Micromorphological analysis

Karen Milek

Research output: Chapter in Book/Report/Conference proceedingChapter


Micromorphology samples were taken from two sunken featured buildings, a large pit, and a spread of "dark earth" on the Anglo-Saxon settlement of Bloodmoor Hill, Carlton Colville, Suffolk. Thin section analysis revealed that the "dark earth" had been developed through the intentional addition of organic matter, but that it contained none of the anthropogenic inclusions, such as bones, pottery, or daub, that would indicate that it had been a midden area. The basal deposits of the SFBs, which had seemed crust-like and compacted in the field, were not floor deposits but clay-iron bands formed by post-depositional clay illuviation. The upper fills of the SFBs and the fill of the large pit were homogenous, with elevated organic content and abundant re-working by soil fauna, but did not contain any evidence for the original functions of the features. The lack of floor layers and the homogeneity of the fills of these and other SFBs excavated in England suggests that they had contained wooden floor boards, but that these timbers had been removed and the pits rapidly refilled with surface soils (A horizon) from the settlement when the structures were abandoned.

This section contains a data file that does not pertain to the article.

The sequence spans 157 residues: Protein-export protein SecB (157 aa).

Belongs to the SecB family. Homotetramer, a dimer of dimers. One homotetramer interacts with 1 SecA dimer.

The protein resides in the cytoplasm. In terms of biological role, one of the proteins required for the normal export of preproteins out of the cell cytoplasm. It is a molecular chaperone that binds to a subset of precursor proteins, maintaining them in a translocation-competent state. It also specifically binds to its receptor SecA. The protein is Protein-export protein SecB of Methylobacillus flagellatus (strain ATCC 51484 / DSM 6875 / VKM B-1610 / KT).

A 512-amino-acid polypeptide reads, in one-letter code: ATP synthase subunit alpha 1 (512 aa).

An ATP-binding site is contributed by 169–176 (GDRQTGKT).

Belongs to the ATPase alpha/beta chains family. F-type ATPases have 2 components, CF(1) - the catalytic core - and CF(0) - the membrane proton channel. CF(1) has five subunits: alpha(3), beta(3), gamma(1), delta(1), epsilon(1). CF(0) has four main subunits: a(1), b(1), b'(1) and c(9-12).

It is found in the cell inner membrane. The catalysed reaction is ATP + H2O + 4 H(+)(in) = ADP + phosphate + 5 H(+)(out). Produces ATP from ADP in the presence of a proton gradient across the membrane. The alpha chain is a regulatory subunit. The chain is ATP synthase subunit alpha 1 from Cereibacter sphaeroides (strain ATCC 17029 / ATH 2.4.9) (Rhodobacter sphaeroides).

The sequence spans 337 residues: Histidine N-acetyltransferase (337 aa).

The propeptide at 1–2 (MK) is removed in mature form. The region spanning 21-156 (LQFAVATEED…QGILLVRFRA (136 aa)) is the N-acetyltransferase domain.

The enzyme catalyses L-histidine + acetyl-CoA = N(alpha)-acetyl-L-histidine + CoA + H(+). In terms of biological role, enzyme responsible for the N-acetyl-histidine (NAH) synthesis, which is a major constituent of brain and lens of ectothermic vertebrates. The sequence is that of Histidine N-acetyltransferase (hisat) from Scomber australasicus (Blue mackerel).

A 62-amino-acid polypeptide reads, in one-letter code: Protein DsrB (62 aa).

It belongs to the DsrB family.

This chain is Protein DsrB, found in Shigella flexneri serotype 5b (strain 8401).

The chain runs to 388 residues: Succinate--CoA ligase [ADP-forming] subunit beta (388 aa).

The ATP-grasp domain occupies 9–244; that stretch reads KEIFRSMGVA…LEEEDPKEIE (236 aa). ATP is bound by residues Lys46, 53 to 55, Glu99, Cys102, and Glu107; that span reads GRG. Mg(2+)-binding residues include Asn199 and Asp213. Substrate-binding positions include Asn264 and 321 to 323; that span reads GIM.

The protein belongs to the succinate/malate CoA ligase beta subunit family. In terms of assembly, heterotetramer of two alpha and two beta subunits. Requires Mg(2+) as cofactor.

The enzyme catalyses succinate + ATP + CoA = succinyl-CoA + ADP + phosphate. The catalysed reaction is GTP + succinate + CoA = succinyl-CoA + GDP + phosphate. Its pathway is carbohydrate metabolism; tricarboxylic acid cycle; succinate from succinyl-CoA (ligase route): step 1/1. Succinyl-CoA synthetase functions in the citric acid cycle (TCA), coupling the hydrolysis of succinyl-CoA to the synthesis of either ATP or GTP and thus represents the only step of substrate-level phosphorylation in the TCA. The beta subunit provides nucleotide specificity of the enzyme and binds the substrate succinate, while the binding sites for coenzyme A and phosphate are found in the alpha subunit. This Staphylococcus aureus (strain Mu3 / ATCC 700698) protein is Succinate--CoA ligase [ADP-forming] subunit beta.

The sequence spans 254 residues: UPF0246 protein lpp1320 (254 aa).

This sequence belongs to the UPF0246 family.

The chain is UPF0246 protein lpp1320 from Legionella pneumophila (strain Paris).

Original languageEnglish
Title of host publicationThe Anglo-Saxon Settlement and Cemetery at Bloodmoor Hill, Carlton Colville, Suffolk
EditorsSam Lucy, Jess Tipper, Alison Dickens
Place of PublicationCambridge
PublisherCambridge Archaeological Unit
Number of pages10
ISBN (Print)978 0 9544824 6 6
Publication statusPublished - 10 Jul 2009

Publication series

NameEast Anglian Archaeology Reports


  • Anglo-Saxon
  • sunken featured buildings
  • grubenhauser
  • geoarchaeology
  • soil micromorphology
  • dark earth


Dive into the research topics of 'Micromorphological analysis'. Together they form a unique fingerprint.

Cite this